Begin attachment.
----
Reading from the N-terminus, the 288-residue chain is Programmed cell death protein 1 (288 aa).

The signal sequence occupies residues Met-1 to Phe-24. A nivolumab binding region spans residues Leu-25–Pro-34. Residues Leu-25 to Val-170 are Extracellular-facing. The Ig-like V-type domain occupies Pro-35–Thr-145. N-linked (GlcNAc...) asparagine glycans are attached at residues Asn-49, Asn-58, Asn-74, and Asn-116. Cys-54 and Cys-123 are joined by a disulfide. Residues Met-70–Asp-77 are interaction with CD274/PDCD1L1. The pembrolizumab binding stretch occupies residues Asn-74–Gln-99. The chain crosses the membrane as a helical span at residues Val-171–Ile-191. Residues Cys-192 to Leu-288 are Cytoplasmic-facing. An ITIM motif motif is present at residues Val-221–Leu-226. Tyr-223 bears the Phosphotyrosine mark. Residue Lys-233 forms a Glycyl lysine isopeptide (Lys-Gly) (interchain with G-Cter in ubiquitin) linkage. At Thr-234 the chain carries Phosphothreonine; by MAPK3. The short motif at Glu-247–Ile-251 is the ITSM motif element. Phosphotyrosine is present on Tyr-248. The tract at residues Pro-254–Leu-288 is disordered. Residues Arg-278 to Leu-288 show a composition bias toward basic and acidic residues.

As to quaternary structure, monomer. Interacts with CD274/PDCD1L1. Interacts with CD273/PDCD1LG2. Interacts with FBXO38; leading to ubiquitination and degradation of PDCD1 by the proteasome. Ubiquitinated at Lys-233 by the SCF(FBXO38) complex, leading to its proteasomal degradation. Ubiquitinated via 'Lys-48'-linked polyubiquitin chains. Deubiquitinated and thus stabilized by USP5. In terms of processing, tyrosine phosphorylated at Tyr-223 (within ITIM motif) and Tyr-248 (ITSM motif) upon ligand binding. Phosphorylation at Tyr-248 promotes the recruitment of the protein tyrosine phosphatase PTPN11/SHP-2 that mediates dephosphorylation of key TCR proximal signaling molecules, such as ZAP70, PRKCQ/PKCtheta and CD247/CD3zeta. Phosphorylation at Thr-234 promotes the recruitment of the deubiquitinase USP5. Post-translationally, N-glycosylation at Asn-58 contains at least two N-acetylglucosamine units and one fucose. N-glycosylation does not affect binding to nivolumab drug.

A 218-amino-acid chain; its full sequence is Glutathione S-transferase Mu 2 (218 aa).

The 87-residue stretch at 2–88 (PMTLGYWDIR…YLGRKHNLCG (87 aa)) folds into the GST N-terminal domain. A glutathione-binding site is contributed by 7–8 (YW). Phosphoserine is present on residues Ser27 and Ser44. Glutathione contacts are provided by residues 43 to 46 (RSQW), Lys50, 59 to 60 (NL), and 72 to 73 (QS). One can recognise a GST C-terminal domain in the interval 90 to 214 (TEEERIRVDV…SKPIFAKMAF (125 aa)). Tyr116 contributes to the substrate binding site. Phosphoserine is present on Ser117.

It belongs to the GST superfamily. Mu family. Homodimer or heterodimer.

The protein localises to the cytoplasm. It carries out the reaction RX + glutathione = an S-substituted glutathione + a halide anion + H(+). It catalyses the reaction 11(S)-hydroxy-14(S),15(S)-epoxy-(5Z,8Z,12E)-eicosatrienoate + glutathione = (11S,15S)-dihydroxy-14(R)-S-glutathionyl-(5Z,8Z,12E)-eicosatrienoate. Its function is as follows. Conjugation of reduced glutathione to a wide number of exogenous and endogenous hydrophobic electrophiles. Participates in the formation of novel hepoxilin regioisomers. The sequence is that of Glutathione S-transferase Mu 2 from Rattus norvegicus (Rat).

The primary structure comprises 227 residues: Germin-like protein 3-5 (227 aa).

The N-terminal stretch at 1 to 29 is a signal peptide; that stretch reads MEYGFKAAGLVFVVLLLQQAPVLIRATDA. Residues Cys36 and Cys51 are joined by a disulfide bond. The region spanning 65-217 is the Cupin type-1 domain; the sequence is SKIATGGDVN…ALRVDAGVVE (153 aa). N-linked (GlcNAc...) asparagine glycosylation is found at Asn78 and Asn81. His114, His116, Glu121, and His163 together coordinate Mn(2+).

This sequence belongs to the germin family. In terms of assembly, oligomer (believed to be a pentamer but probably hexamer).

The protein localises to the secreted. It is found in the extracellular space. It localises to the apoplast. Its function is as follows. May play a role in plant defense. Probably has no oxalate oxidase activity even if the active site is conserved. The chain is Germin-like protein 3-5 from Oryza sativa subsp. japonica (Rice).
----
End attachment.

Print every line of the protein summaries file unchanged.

Reading from the N-terminus, the 288-residue chain is Programmed cell death protein 1 (288 aa).

The signal sequence occupies residues Met-1 to Phe-24. A nivolumab binding region spans residues Leu-25–Pro-34. Residues Leu-25 to Val-170 are Extracellular-facing. The Ig-like V-type domain occupies Pro-35–Thr-145. N-linked (GlcNAc...) asparagine glycans are attached at residues Asn-49, Asn-58, Asn-74, and Asn-116. Cys-54 and Cys-123 are joined by a disulfide. Residues Met-70–Asp-77 are interaction with CD274/PDCD1L1. The pembrolizumab binding stretch occupies residues Asn-74–Gln-99. The chain crosses the membrane as a helical span at residues Val-171–Ile-191. Residues Cys-192 to Leu-288 are Cytoplasmic-facing. An ITIM motif motif is present at residues Val-221–Leu-226. Tyr-223 bears the Phosphotyrosine mark. Residue Lys-233 forms a Glycyl lysine isopeptide (Lys-Gly) (interchain with G-Cter in ubiquitin) linkage. At Thr-234 the chain carries Phosphothreonine; by MAPK3. The short motif at Glu-247–Ile-251 is the ITSM motif element. Phosphotyrosine is present on Tyr-248. The tract at residues Pro-254–Leu-288 is disordered. Residues Arg-278 to Leu-288 show a composition bias toward basic and acidic residues.

As to quaternary structure, monomer. Interacts with CD274/PDCD1L1. Interacts with CD273/PDCD1LG2. Interacts with FBXO38; leading to ubiquitination and degradation of PDCD1 by the proteasome. Ubiquitinated at Lys-233 by the SCF(FBXO38) complex, leading to its proteasomal degradation. Ubiquitinated via 'Lys-48'-linked polyubiquitin chains. Deubiquitinated and thus stabilized by USP5. In terms of processing, tyrosine phosphorylated at Tyr-223 (within ITIM motif) and Tyr-248 (ITSM motif) upon ligand binding. Phosphorylation at Tyr-248 promotes the recruitment of the protein tyrosine phosphatase PTPN11/SHP-2 that mediates dephosphorylation of key TCR proximal signaling molecules, such as ZAP70, PRKCQ/PKCtheta and CD247/CD3zeta. Phosphorylation at Thr-234 promotes the recruitment of the deubiquitinase USP5. Post-translationally, N-glycosylation at Asn-58 contains at least two N-acetylglucosamine units and one fucose. N-glycosylation does not affect binding to nivolumab drug.

A 218-amino-acid chain; its full sequence is Glutathione S-transferase Mu 2 (218 aa).

The 87-residue stretch at 2–88 (PMTLGYWDIR…YLGRKHNLCG (87 aa)) folds into the GST N-terminal domain. A glutathione-binding site is contributed by 7–8 (YW). Phosphoserine is present on residues Ser27 and Ser44. Glutathione contacts are provided by residues 43 to 46 (RSQW), Lys50, 59 to 60 (NL), and 72 to 73 (QS). One can recognise a GST C-terminal domain in the interval 90 to 214 (TEEERIRVDV…SKPIFAKMAF (125 aa)). Tyr116 contributes to the substrate binding site. Phosphoserine is present on Ser117.

It belongs to the GST superfamily. Mu family. Homodimer or heterodimer.

The protein localises to the cytoplasm. It carries out the reaction RX + glutathione = an S-substituted glutathione + a halide anion + H(+). It catalyses the reaction 11(S)-hydroxy-14(S),15(S)-epoxy-(5Z,8Z,12E)-eicosatrienoate + glutathione = (11S,15S)-dihydroxy-14(R)-S-glutathionyl-(5Z,8Z,12E)-eicosatrienoate. Its function is as follows. Conjugation of reduced glutathione to a wide number of exogenous and endogenous hydrophobic electrophiles. Participates in the formation of novel hepoxilin regioisomers. The sequence is that of Glutathione S-transferase Mu 2 from Rattus norvegicus (Rat).

The primary structure comprises 227 residues: Germin-like protein 3-5 (227 aa).

The N-terminal stretch at 1 to 29 is a signal peptide; that stretch reads MEYGFKAAGLVFVVLLLQQAPVLIRATDA. Residues Cys36 and Cys51 are joined by a disulfide bond. The region spanning 65-217 is the Cupin type-1 domain; the sequence is SKIATGGDVN…ALRVDAGVVE (153 aa). N-linked (GlcNAc...) asparagine glycosylation is found at Asn78 and Asn81. His114, His116, Glu121, and His163 together coordinate Mn(2+).

This sequence belongs to the germin family. In terms of assembly, oligomer (believed to be a pentamer but probably hexamer).

The protein localises to the secreted. It is found in the extracellular space. It localises to the apoplast. Its function is as follows. May play a role in plant defense. Probably has no oxalate oxidase activity even if the active site is conserved. The chain is Germin-like protein 3-5 from Oryza sativa subsp. japonica (Rice).